A hiker makes their way along the High Note trail on Whistler Blackcomb.
Get amongst the wildflowers on the High Note Trail. PHOTO ABBY COOPER

Views of the dormant Black Tusk volcano, wildly blue Cheakamus Lake and the predominant peak of Fissile can’t be ignored. After the most technical section of the trail featuring a rope, chain and a small metal bridge, you won’t be far off from the descent into a haven of wildflowers that is lively most of the hiking months.

Views shift to Blackcomb Mountain, Rainbow Mountain and the entirety of Whistler Village as you make your way back to the Whistler Gondola. A perfect hike to see and experience it all!

Destination: Full loop of High Note Trail

Trails: Whistler Interpretive Walk, High Note Trail, Harmony Meadows

Mountain: Whistler

Length: 12.6 kilometres (7.8 miles) with 531 meters (1,742 feet) of elevation gain

Approx Time: 6 hours

Difficulty: Advanced

A hiker look out over the view of Cheakamus Lake on the High Note trail on Whistler Blackcomb.
Make sure you stop and take in the views on the High Note Trail. PHOTO ABBY COOPER

Know Before You Go: Hiking Safety and Essentials

  • Review AdventureSmart for how to prepare for your hike and take a look at our hiking essentials list for what to bring with you
  • Be prepared for the weather to change, as it often does in the mountains
  • Never hike alone, always tell somewhere where you are headed and what your expected return time is.
  • Carry a communication device to send updates if needed or to call for help. If you’re going into the backcountry don’t rely solely on cell phone coverage. 
  • Treat all wildlife with caution, do not feed or approach bears. Learn more about proper bear etiquette in our blog post Be Bear Aware.
  • Note that the last ride down is at 5 PM if you wish to catch a gondola as your method of returning to Whistler Village. As always, check the hours of operation before you hike, there are reduced hours in the fall and the gondolas do close for maintenance at certain times during the year.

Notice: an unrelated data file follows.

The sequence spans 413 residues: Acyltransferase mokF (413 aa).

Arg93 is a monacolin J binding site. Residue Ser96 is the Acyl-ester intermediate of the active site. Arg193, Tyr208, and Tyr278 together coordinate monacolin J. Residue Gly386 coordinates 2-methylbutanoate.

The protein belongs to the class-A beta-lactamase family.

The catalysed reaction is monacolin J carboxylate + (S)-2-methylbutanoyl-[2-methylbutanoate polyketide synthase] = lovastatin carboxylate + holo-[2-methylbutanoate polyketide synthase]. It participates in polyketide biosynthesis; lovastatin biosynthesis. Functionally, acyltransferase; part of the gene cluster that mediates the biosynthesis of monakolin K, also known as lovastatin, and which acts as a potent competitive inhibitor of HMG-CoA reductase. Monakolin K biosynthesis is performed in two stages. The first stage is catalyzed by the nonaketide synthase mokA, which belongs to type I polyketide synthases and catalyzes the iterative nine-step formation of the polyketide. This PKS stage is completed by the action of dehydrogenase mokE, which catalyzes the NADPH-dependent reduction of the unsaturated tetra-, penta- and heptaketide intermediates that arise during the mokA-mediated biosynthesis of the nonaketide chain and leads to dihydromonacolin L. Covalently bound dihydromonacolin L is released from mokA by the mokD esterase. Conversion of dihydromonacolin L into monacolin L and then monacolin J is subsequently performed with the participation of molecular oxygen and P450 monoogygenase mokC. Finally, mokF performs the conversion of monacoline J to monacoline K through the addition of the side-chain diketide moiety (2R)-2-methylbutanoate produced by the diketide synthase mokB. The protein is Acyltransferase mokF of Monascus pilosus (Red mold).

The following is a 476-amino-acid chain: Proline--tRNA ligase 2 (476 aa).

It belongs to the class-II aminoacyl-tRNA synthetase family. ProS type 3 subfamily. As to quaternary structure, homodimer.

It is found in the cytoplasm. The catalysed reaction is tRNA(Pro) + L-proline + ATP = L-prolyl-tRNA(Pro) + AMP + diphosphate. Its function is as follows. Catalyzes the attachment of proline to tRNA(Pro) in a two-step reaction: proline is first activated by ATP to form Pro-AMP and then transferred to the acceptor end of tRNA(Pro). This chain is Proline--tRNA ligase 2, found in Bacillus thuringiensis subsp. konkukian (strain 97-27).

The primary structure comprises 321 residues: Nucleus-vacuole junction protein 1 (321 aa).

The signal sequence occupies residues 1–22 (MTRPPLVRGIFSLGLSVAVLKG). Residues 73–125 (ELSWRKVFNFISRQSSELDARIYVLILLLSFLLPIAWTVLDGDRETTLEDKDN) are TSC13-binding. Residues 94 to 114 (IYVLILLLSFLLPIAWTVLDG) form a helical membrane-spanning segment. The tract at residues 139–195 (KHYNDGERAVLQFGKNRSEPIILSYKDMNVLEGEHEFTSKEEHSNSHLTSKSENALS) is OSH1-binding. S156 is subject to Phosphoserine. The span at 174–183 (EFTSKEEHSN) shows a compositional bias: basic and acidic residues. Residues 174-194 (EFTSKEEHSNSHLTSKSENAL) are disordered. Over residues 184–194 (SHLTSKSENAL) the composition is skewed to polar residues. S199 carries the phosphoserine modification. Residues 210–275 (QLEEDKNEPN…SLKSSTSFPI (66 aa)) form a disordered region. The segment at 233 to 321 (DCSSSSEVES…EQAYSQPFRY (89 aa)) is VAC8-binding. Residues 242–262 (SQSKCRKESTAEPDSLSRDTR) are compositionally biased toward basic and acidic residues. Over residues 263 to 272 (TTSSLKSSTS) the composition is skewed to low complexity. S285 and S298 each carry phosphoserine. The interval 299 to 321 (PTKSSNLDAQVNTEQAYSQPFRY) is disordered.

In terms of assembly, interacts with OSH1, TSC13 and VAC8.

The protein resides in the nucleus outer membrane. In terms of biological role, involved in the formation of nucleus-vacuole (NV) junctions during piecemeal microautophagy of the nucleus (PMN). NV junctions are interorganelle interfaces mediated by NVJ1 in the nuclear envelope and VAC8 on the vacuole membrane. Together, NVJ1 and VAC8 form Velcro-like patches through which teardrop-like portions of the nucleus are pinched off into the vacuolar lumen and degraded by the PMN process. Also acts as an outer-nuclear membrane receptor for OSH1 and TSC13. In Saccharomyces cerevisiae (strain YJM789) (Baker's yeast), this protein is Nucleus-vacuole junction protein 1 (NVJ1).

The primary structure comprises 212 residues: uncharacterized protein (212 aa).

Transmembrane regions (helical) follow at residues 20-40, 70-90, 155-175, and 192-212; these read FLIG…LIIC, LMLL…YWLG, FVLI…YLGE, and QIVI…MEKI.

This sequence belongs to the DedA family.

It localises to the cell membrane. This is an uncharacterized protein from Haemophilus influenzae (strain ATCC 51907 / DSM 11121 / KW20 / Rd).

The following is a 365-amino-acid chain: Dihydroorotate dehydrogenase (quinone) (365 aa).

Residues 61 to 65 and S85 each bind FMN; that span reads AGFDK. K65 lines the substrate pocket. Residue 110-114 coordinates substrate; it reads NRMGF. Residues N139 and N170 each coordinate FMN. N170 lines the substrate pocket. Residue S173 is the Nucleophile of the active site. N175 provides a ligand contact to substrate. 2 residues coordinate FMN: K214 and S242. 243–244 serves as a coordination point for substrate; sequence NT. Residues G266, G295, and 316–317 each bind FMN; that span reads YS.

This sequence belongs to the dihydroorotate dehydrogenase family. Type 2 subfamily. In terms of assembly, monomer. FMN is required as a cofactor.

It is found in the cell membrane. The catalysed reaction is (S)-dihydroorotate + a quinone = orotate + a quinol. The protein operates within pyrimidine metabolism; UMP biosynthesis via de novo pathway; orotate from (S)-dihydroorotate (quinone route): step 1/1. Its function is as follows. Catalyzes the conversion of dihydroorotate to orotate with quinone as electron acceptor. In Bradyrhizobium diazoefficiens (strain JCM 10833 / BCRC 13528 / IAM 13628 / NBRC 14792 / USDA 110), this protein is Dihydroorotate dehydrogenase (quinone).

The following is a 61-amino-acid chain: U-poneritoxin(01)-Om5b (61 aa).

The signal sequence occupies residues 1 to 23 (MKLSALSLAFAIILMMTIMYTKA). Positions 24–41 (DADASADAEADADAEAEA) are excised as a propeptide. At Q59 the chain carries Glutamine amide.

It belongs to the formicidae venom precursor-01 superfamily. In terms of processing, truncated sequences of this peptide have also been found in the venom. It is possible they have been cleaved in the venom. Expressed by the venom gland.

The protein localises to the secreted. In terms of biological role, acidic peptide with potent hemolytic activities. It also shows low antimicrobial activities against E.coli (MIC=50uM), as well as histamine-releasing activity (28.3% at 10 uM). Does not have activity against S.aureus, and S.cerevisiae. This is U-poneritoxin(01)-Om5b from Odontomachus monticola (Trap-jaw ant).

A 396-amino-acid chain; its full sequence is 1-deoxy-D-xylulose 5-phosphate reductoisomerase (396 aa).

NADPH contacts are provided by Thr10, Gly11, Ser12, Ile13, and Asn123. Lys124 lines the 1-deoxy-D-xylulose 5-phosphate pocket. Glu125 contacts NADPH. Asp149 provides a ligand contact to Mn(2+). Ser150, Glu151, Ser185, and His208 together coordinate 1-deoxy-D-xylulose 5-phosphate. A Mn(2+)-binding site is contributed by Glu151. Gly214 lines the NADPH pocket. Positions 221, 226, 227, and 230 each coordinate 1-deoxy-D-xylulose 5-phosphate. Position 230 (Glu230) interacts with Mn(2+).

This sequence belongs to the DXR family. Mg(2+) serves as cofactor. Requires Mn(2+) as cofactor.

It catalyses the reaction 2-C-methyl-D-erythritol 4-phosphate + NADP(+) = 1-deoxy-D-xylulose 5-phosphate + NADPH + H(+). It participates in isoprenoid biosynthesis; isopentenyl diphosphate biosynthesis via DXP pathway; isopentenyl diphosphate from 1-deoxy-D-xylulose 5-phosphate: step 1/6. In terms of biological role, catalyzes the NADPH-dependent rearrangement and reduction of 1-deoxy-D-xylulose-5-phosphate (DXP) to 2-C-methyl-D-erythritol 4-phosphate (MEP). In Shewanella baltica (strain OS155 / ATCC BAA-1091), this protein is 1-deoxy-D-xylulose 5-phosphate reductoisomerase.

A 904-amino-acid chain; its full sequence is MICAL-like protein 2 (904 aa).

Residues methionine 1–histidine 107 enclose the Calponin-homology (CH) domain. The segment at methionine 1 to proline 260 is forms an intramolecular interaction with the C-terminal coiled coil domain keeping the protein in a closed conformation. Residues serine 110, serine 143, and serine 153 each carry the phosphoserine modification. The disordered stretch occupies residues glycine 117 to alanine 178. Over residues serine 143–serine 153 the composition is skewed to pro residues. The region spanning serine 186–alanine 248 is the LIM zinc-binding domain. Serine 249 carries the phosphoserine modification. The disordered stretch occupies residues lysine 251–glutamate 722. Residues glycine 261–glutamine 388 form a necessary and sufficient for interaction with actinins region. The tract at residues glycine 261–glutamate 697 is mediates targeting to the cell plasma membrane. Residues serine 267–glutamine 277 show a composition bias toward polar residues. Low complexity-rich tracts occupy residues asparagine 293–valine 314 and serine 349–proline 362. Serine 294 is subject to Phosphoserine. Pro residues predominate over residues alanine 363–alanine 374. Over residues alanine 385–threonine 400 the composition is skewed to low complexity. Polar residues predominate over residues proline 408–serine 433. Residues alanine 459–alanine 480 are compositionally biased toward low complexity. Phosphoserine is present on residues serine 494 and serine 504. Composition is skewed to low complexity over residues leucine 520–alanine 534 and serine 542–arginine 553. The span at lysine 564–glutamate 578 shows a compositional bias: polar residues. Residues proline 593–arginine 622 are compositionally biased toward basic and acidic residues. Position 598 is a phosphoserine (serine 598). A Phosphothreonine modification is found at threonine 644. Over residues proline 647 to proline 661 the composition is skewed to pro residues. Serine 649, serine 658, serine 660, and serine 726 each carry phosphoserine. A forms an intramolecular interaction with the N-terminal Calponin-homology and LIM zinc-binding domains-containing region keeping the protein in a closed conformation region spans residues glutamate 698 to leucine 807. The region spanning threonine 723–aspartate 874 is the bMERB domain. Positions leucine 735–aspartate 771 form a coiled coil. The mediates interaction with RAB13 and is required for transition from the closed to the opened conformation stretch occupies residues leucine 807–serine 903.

• No dogs, fires or camping allowed.

All of these hikes and more are accessed via Whistler Blackcomb with a sightseeing lift ticket. There is always the option to hike up Blackcomb Mountain on the Ascent Trail to gain initial access, which is a 6.2 km and 1200 meter elevation intermediate / advanced hike. You can learn more about this option in our Blackcomb Ascent Hiking Trail blog. 

The Umbrella Bar on Whistler Mountain in the summer.
The Umbrella Bar on Whistler Mountain – what a place to celebrate a day of epic hiking. PHOTO JUSTA JESKOVA

Whether your hike is big, medium or small, the views will always be phenomenal. There’s no better way to revel in your accomplishments than to celebrate at Whistler Mountain’s Umbrella Bar, engulfed in 360-degree mountaintop views. If your hike has been an adventure and you’re headed to Whistler Village there are plenty of patio options for a well-earned meal and cold beverage – nachos at the GLC (Garibaldi Lift Co.) anyone?!

Stay longer and save this summer with 4-night stays from $189 per night plus a free $100 Adventure Voucher. If you are a BC or Washington resident, be sure to check out Whistler Rewards for the best seasonal deals and perks. You can also win a trip to Whistler by entering the Summer Recharge Contest, which includes return flights, accommodation and a whole host of incredible Whistler activities.

Author

Abby Cooper is a Whistler-based photographer, splitboarder and dog mom who is always looking for new adventures to take her farther and higher. You can usually find her in the backcountry, surrounded by good people (and dogs).